Stunning news about Meyer means a seismic shift in college football

December 27, 2009

Florida head coach Urban Meyer will face a barrage of questions on Sunday about his stunning decision to step down from his job after the Sugar Bowl.

There will be questions about his health, what he will do in the future, whether he is gone from coaching for good, and how he will assist in finding his own replacement.

But the biggest question of course is….what happens next?

The news about Meyer – combined with Bobby Bowden’s departure – is a seismic shift in college football in both the state of Florida and the nation.

Meyer brought the Gators to unprecedented heights and made them the most dominant program in the state. The list of accolades is long, including 2 national titles, an amazing winning percentage and a 15-1 record against the Gators biggest rivals.

Keeping that intact won’t be as easy as some might think regardless of who is picked as a successor. Gainesville-bound recruits will pretty soon hearing whispers in their ears that they should think about going someplace else.

Meyer already had a bit of rebuilding job ahead of him in 2010 thanks to the departure of Gators legend Tim Tebow. And the Gators earlier this month lost defensive coordinator Charlie Strong to Louisville. So while there will be a lot of blather about how this is one of the most attractive jobs in the nation the truth is that the next coach for the Gators will have tremendous challenges when he walks through that door.

The biggest challenge will be the immediate pressure on the next UF coach to match the recent successes of the Gators. That could be a tall order given that Meyer is leaving while the Gators are at their peak. I don’t think next season would have been a down year for the team, but it’s hard to imagine the Gators would have been as good as they have been the last three years.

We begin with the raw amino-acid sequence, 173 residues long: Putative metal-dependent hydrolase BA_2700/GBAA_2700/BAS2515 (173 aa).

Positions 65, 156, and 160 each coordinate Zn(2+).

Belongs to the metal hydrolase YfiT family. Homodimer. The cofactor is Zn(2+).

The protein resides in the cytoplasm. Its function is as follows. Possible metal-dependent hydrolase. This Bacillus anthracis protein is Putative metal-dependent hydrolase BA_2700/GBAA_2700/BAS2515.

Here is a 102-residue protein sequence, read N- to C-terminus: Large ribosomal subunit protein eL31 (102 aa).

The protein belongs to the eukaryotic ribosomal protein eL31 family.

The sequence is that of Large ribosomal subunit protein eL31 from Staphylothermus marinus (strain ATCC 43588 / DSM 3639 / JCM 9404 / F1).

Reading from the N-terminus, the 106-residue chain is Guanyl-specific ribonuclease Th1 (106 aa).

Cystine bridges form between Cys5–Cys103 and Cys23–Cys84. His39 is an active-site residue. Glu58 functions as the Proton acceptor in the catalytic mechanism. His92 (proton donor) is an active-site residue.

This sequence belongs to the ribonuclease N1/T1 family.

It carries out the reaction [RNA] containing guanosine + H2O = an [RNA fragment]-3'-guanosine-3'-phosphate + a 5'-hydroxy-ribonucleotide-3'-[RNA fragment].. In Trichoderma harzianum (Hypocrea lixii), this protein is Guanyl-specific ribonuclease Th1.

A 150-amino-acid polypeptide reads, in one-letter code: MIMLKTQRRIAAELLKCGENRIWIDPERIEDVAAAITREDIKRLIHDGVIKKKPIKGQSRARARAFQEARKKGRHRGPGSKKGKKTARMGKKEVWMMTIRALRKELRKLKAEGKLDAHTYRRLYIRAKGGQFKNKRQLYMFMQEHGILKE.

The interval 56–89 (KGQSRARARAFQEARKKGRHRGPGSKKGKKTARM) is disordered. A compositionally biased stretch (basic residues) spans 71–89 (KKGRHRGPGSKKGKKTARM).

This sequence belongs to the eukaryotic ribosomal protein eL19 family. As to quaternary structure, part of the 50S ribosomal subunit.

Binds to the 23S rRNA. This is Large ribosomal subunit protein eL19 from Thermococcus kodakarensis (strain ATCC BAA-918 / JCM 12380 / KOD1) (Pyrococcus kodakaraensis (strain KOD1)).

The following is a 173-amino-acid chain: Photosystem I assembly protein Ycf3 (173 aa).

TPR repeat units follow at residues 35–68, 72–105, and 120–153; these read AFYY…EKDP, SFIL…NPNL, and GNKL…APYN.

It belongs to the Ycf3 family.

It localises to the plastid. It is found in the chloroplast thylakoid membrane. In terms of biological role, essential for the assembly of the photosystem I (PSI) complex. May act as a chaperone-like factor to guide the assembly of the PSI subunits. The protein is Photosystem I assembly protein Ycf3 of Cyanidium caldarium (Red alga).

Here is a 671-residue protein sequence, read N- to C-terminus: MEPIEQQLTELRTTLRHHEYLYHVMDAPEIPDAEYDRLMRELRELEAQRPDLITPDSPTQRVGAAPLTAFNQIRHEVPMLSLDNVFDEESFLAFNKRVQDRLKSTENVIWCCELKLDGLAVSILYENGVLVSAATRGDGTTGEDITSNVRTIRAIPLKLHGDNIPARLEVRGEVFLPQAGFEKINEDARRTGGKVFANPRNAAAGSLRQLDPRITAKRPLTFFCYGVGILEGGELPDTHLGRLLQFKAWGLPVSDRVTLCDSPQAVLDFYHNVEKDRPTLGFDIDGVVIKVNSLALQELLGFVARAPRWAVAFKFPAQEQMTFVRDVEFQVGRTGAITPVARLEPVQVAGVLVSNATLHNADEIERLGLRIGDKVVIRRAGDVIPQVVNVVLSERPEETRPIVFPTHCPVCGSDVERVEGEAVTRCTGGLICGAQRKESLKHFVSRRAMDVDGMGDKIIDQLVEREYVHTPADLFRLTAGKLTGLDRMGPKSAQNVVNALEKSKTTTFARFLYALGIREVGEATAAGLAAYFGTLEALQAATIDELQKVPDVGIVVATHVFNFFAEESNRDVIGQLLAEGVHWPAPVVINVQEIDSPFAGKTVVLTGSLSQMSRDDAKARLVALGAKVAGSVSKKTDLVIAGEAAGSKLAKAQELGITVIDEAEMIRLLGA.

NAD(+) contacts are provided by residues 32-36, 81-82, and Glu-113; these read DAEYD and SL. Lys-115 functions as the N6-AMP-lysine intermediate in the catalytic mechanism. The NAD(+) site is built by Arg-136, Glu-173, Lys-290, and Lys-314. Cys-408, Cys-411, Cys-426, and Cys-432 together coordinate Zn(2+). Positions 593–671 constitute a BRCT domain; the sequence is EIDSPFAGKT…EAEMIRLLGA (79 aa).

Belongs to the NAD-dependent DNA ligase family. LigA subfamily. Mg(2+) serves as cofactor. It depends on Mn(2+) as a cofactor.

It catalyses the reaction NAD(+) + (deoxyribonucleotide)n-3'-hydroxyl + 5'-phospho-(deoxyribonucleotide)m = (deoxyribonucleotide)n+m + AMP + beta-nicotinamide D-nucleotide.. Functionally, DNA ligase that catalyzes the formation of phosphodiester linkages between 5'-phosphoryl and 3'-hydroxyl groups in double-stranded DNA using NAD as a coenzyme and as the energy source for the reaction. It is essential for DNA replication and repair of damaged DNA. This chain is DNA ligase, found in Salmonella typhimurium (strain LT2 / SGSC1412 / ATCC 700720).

This change, in many ways, may be a Christmas gift for Lane Kiffin at Tennessee, Mark Richt at Georgia….and even Steve Spurrier at South Carolina. (Just as an aside – it’s interesting how Spurrier is not viewed right now as a top contender for the opening. Um, hey Gator Nation, he’s the one that made the job so attractive to Meyer in the first place….)

But this decision could result in more than just a realignment of the SEC.

For three decades the programs in the state of Florida – University of Miami, Florida State and UF – have dominated college football in a way that no other state can rival. To have 3 schools from the same state battle it out for national championships is truly unprecedented. The fact that the three schools have combined for 11 national titles in the last 26 years is astounding.

The end of the Bowden era, and now the end of the Meyer era, could wind up as the demarcation point of a new period in college football where the Big 3 Florida schools no longer dominate the national scene like they once did. Other schools have already begun poaching players from Florida high schools and this could just accelerate it. This could also be the opening that programs at the University of South Florida and University of Central Florida need.

Or maybe even worse to FSU and UF fans – this could mark the starting point of a new time of dominance for the U.

While Miami’s season was a disappointment, the team is still playing in a bowl and Jacory Harris is an extremely talented quarterback who will probably get a lot better. And there is hope that the defense – which was Miami’s biggest weakness – will become a dominant unit next season.

It’s too early to tell of course just how all this will play out, but it’s a gamechanger all the way around.


Top 5 Super Bowls played in Florida

January 21, 2009
Sports Addict Gary Fineout

Sports Addict Gary Fineout

As we move ahead with two weeks worth of hype surrounding Super Bowl XLIII — or 43 for those less inclined to memorize Roman numerals – it’s important to remember that the game often fails to live up to the hoopla.

Except it seems when it is played in the sunny state of Florida.